Netflix's streaming library doesn't just feature a great selection of horror movies; the service also has a ton of terrifying and terrific horror shows just waiting to be streamed! There are the mainstream hits like the Netflix Original The Haunting of Hill House, cult horror-comedies like Starz's Ash vs. Evil Dead, and psychological thrillers like A&E's critically acclaimed Bates Motel. It doesn't matter if you're looking for something paranormal, gothic, supernatural, slasher, Satanic, or just straight-up schlocky, the streaming service has you covered.

Of course, not all of the scary shows on Netflix are of equal quality, and it can be difficult (and quite a time suck!) to sort through them all to find the perfect choice for your next binge. That's why TV Guide scoured Netflix's library to select the very best horror TV shows that the service has available to watch. And once you've made it through all the following spooky series, eerie episodes, and terrifying tales, don't forget to check out all the best horror movies on Netflix too!

The Haunting

Initially created as a limited series, the show was such a success that Netflix and creator Mike Flanagan decided to continue it as an anthology, with each new season tackling a different haunted locale. The first season, The Haunting of Hill House, was based on the Shirley Jackson book of the same name and followed the lives of the Crain siblings, whose experiences growing up at Hill House continue to haunt them into adulthood. The show is one of the most provocative examinations of grief and trauma, while also being genuinely scary and delivering some of the most devastating twists on TV in recent years. The second season, The Haunting of Bly Manor, based on the Henry James novella The Turn of the Screw, will hit Netflix later this year, making this the perfect time to catch up on Hill House.

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Bates Motel

Starring Freddie Highmore as a young Norman Bates and Vera Farmiga as his mother, Norma, this critically acclaimed A&E series is a must-see for Psycho fans or for anyone who simply loves well-made horror. This psychological drama explores the Bates' lives after they buy a rundown motel in a small town following the sudden death of Norman's father. With Norman only a teenager when the show begins, Bates Motel chronicles the evolution of a killer with meticulously plotted suspense, all the while building out original and engaging stories about the Bates family and the locals who have the misfortune of crossing their paths.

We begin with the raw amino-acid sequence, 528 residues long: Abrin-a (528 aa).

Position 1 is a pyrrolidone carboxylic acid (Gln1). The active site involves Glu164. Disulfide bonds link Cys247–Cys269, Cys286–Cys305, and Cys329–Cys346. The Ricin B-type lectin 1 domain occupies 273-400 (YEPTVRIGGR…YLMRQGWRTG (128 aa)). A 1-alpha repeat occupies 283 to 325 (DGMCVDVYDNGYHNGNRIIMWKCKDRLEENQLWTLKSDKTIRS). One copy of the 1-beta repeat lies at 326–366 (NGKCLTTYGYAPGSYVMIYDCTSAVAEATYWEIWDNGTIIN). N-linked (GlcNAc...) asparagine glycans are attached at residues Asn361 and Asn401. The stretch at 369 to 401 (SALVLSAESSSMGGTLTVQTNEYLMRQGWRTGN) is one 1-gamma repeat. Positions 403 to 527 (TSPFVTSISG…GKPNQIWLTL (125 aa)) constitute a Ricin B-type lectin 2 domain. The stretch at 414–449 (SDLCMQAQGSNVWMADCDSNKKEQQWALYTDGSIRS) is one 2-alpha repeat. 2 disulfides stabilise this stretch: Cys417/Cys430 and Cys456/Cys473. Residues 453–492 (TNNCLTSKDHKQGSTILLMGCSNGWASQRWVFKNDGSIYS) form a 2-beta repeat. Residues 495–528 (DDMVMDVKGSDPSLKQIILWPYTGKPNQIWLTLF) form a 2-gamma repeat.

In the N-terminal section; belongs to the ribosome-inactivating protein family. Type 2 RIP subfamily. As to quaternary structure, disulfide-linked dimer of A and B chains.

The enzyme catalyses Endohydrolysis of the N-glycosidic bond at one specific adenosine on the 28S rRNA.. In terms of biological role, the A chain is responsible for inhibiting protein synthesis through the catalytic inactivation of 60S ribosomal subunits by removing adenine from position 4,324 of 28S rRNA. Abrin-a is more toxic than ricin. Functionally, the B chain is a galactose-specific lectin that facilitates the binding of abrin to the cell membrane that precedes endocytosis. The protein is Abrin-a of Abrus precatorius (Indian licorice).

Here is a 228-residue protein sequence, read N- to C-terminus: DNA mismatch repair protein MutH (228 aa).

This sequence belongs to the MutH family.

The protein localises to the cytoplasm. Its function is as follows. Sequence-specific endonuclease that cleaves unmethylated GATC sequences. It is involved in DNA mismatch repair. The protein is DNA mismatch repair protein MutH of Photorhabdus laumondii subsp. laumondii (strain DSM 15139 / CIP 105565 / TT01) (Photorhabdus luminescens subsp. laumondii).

Ghoul

It's pretty maddening that Ghoul wasn't a bigger hit when it premiered on Netflix in 2018. Starring Radhika Apte as Nida Rahim, a loyal interrogator who works for the fascist Indian regime ruling in a dystopian future, Ghoul follows Nida as she questions a terrorist (Mahesh Balraj) whom she begins to suspect is more than human. This atmospheric monster story is a gripping tale about social change, religion, and the dangers of unchecked political power. And while Ghoul gets off to a slightly slow (but never boring) start, the three-episode miniseries quickly builds to an insane, twist-filled finale that will stay with you long after the credits have rolled.

American Horror Story

If you're looking for hardcore horror, FX's American Horror Story isn't for you — certain seasons, such as Murder House and Asylum, are far more frightening than others, but overall, American Horror Story is less interested in actual scares and more in finding entertaining (and unpredictable) ways to play with classic horror tropes. So if you want to be titillated, shocked, and occasionally grossed out, you can't do any better than AHS. And with each season tackling a different theme, you're sure to find something that fits your mood. Although, we'd recommend starting with the holy trinity: Murder House, Asylum, and Coven.